Saturday, 31 March 2012

Book Waterfall!

Finally - there is now a rather flattering artistic expression of the inside of my head (provided at least 60% of these really are Japanese textbooks, trashy fantasy, noh and folk tale collections)

Courtesy of the brilliant artist Alicia Martin, via Boing Boing and My Modern Met.

Wednesday, 28 March 2012

Of Kappas and Cucumbers

There are lots of famous supernatural creatures in Japan, but my favourite (but only just ahead of Tofu Kozo, Adzuki Arai and the nightmare-giving Nue) has to be the Kappa. They live in water, like frogs, but they look more liked a turtle crossed with a man who looks a bit like a duck. They love to play pranks - some harmless, others much, much less so. Children are warned, when they're small, not to go near water (which has to be fun for swimming teachers all over Japan...)

People make extremely funny, slightly rude musical films about kappa: Underwater Love (onna no kappa) is one of them:

My friend claimed to have won the lottery because of the cute kappa charm we bought her from Kyoto in January, which looked something like this

Kappa even have a 'maki' sushi named after them

And here's where we get to the heart of the matter. I love kappa because they love CUCUMBERS almost as much as I do. This pic from Boing Boing would be food porn to us:

There are five cucumbers in the fridge right now. This time tomorrow, who can say how many will be left? Seventh heaven in Setagaya. Mmm.

Monday, 26 March 2012

My Noh Notebook

One of the (many) best things about being in Tokyo for me is being able to see as much noh as I want. It's one of the few things you absolutely can't get in London. But two weeks into being back, I hadn't actually been to see noh, live! Some people might say I hadn't done too badly - I'd seen some noh video clips while I was working at the National Noh Theatre, and had lots of fun at both kabuki and kyogen shows - but for me, nothing but a proper afternoon of noh was going to scratch my 'traditional Japanese arts' itch.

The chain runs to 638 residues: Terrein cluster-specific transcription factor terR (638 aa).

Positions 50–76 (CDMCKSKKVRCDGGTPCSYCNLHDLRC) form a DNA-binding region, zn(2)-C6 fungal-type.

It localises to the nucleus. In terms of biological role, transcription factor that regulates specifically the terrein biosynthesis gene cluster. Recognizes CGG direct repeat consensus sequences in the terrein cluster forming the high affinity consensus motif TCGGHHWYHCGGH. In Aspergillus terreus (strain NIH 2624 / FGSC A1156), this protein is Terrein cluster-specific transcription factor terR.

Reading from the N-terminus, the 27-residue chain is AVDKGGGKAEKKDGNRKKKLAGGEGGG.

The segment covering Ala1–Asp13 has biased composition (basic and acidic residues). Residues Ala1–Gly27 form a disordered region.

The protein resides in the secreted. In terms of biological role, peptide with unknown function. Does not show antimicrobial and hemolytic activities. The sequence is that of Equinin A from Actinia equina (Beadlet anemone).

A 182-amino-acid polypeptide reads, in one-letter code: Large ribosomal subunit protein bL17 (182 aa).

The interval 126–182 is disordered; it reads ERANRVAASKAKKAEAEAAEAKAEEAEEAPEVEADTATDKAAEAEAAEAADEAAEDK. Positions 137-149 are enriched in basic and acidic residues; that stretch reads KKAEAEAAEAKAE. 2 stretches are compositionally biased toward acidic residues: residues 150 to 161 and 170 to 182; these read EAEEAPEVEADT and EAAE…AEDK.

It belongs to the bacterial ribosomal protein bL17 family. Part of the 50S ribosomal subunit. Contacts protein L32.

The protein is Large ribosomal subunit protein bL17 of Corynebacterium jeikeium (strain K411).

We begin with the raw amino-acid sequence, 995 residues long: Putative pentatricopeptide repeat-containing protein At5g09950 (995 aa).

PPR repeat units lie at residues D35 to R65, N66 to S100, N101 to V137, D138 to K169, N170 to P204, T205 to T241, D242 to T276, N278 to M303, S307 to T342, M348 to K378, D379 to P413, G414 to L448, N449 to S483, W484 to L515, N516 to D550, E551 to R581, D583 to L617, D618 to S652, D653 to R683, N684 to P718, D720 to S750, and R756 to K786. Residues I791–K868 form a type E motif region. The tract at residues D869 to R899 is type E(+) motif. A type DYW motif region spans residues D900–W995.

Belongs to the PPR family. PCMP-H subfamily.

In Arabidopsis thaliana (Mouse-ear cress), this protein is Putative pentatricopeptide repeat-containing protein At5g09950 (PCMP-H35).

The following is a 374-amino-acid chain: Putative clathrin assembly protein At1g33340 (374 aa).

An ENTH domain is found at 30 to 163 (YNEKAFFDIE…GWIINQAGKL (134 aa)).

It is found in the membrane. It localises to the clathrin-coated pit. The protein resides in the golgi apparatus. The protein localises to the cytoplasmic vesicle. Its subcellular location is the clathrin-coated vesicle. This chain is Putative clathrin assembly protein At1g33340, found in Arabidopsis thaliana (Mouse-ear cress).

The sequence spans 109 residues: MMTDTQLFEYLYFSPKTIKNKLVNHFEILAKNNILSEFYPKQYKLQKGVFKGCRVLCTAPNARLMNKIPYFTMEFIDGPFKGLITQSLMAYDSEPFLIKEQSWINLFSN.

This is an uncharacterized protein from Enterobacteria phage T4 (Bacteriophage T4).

Luckily, the last Sunday of every month is 'normal noh day' at the Kita Nohgakudo (the school I belong to, hence my being able to afford tickets) in Meguro. I love going there: the only Kita noh days I've missed since last September were because I was in London.

Noh: the strange awake-asleep atmosphere, the music I don't think I'll ever be able to do justice to describing in words, the fact that no video or photos are allowed in the theatre, AND the dearth of great noh 'action pics' to nick off the internet, make my monthly outings rather difficult to post about! Taihen (oh dear)! What to do?

I got my thinking cap on. When I took it off, 'draw' popped into my head. Seemed as good an idea as any.

So, I decided to resurrect my long dormant schoolgirl drawing hand and start sketching during the performances - pencils are one of the few things they allow you to take in with you. Here are some early ones, not much more than graffiti in my Japanese vocab book, from January's performance of Tsunemasa, (ghost of a famous lute player laments the manner of his death) Mutsura (a poem gives a maple tree eternal life and enightenment) and Tosen (chinese official rescued by his children):